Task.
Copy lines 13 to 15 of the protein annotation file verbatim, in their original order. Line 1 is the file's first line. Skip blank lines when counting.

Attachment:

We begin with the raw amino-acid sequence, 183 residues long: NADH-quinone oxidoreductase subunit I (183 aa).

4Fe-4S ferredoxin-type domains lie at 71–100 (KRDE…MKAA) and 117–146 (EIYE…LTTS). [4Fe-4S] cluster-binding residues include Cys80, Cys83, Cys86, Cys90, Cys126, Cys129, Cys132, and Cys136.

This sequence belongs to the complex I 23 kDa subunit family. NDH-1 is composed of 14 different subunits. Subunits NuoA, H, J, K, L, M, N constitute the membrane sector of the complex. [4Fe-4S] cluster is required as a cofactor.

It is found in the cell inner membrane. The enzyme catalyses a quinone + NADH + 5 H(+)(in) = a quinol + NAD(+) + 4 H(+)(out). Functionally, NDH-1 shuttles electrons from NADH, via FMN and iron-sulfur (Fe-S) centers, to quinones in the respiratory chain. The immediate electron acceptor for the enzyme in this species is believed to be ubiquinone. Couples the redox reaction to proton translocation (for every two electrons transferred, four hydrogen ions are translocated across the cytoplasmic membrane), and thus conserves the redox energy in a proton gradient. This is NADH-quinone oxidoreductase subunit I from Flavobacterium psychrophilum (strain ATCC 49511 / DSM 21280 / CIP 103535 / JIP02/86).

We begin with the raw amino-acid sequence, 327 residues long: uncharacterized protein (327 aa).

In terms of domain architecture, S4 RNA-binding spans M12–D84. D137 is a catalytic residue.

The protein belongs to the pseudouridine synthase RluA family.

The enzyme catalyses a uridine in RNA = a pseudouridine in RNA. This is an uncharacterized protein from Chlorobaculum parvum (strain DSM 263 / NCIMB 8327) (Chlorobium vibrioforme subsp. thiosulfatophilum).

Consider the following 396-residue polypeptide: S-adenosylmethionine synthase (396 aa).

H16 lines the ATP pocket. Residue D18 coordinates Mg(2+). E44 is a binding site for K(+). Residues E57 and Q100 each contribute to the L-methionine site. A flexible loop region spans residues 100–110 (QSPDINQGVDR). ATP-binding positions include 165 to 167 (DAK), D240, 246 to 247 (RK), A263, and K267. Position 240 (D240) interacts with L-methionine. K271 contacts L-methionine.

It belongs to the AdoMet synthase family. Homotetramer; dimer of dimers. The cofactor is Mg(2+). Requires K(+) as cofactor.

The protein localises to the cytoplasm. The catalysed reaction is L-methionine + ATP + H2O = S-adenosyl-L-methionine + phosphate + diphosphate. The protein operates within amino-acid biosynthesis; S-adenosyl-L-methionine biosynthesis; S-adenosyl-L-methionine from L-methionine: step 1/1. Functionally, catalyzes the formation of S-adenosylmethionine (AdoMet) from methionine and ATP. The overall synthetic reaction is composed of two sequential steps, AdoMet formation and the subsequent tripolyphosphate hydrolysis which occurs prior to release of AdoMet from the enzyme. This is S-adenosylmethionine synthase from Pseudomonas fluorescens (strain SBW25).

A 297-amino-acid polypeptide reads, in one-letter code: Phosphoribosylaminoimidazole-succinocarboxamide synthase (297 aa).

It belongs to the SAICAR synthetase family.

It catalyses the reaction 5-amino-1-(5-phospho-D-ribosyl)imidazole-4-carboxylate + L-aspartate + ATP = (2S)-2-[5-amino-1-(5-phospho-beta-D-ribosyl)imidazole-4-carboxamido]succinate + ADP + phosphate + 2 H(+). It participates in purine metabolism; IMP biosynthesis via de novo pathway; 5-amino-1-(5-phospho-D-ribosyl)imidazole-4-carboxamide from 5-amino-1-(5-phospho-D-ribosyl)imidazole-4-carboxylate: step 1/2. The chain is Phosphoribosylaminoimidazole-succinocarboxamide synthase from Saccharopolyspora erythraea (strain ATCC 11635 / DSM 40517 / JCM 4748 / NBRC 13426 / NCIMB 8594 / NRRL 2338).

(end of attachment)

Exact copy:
A 297-amino-acid polypeptide reads, in one-letter code: Phosphoribosylaminoimidazole-succinocarboxamide synthase (297 aa).

It belongs to the SAICAR synthetase family.

It catalyses the reaction 5-amino-1-(5-phospho-D-ribosyl)imidazole-4-carboxylate + L-aspartate + ATP = (2S)-2-[5-amino-1-(5-phospho-beta-D-ribosyl)imidazole-4-carboxamido]succinate + ADP + phosphate + 2 H(+). It participates in purine metabolism; IMP biosynthesis via de novo pathway; 5-amino-1-(5-phospho-D-ribosyl)imidazole-4-carboxamide from 5-amino-1-(5-phospho-D-ribosyl)imidazole-4-carboxylate: step 1/2. The chain is Phosphoribosylaminoimidazole-succinocarboxamide synthase from Saccharopolyspora erythraea (strain ATCC 11635 / DSM 40517 / JCM 4748 / NBRC 13426 / NCIMB 8594 / NRRL 2338).